Blue Smoke by Nora Roberts

blue-smoke

Synopsis:

Reena Hale grew up with an intimate knowledge of the destructive power of fire. When she was a child, her family’s restaurant was burned to the ground, and the man responsible was sent to jail. The Hale family banded together to rebuild, and Reena found her life’s calling. She trained as a firefighter and then as a cop, always with the end goal in sight: to become an arson investigator. Now, as part of the arson unit, she is called in on a series of suspicious fires that seem to be connected-not just to each other, but to her. And as danger ignites all around her, Reena must rely on experience and instinct to catch a dangerous madman who will not stop until everything she loves has gone up in smoke.

I really enjoyed this book. I had never read Nora Roberts before, but I already have two others lined up. Catarina Hale first experiences fire when to get revenge, Joe Pastroelli burned down the Hale family restaurant, Siricos. Pastroelli is taken off to jail, in front of the neighbourhood and his own son. Having experienced the adrenaline fire produced, Reena trained up on the arson unit in Baltimore. Yet someone is out to get revenge on her – setting fire to all around her, from buildings to lovers. We follow Reena as she tries to second guess the man tormenting her and prevent her whole life, herself including, going up in smoke.

This book had me gripped right from the beginning and by the end, with so much excitement on the last few pages, I could not put this book down. Never did I get bored. I was hooked, and trying to work out the arsonist’s next move too. The anticipation of finding out what was to burn was intense. It was interesting that right from the start we know who is after her – it really isn’t hard to work out – but then as Reena doesn’t know until 100 pages towards the end; in fact it takes her a while to realise she is being targetted, there is a new and exciting level of dramatic irony.

I loved the Hale family. They are a big, Italian family, firmly rooted in the neighbourhood and loved by all. They all look out for each other and protect each other. I loved Xander, Reena’s younger brother, because despite his age, he always had Reena’s back, and saved her on many occassions. I loved Bo, the next door neighbour. It took me a while to figure him out, but he comes through for her and won’t desert her even though he is in danger. And I loathed the arsonist and really wanted to see him taken down. All the characters sparked a response from me, which I think is important in a book.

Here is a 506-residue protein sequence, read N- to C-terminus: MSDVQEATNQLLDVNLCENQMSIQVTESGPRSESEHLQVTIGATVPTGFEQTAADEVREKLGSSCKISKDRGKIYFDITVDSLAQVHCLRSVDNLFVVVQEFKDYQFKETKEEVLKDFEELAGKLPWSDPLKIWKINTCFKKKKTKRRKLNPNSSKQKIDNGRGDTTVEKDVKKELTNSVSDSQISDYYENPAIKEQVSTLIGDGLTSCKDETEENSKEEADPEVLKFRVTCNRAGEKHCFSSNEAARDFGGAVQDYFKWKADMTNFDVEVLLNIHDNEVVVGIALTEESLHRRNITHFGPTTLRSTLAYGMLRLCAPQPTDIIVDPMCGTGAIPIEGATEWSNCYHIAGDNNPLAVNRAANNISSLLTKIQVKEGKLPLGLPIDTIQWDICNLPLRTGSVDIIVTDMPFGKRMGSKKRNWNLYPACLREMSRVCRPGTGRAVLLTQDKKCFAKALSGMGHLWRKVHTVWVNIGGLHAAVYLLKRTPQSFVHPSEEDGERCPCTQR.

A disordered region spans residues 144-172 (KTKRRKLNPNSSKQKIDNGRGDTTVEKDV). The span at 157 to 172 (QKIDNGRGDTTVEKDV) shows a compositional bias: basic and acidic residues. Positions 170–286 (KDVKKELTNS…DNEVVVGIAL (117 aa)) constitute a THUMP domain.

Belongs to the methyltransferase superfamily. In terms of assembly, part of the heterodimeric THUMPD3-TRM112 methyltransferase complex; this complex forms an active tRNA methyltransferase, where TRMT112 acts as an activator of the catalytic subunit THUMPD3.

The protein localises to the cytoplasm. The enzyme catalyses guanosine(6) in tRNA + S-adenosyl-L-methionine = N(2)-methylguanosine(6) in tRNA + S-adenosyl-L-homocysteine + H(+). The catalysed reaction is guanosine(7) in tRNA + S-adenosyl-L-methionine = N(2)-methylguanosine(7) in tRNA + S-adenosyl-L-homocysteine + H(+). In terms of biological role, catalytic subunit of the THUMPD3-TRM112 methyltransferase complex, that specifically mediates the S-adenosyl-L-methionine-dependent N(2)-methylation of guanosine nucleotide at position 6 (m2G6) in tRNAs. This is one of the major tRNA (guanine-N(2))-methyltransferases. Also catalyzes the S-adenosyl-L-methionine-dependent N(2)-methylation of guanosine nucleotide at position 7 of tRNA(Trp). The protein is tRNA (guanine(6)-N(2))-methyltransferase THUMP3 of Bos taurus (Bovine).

There was a fair amount of sex, and plenty of bad language, which I didn’t like, but that aside, this was an incredible book. Exciting and engaging. Robert’s writes a fantastic story. I highly recommend this book.

9/10

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Women’s work, 1840-1940 by Elizabeth Roberts

I have read this book as part of my Master’s course.

Synopsis:

This volume addresses some of the difficult issues surrounding women’s work during a century of social upheaval, and demonstrates how hard it is to be precise about the nature and extent of women’s occupations. It focuses on working-class women and the many problems relating to their work, full-time and part-time, paid and unpaid, outside and inside the home. Elizabeth Roberts examines men’s attitudes to women’s work, the difficulties of census enumeration and women’s connections with trade unions. She also tackles in depth other areas of contention such as the effects of legislation on women’s work, a ‘family wage’, and unequal pay and status. Dr Roberts’ study provides a unique overview of an expanding field of social and economic history, while her survey of the available literature is a useful guide to further reading.

I found this a gem of a book. It is only 70 pages long which I was able to read in a couple of hours. It is full of information and it takes a different view of women in this period. There is not a feminist feel or take of this period of history which is rather unusual and is a great tool for historical comparisons. This book is very easy to dip in and out of, easy to follow and understand and the content is very interesting and informative.

9/10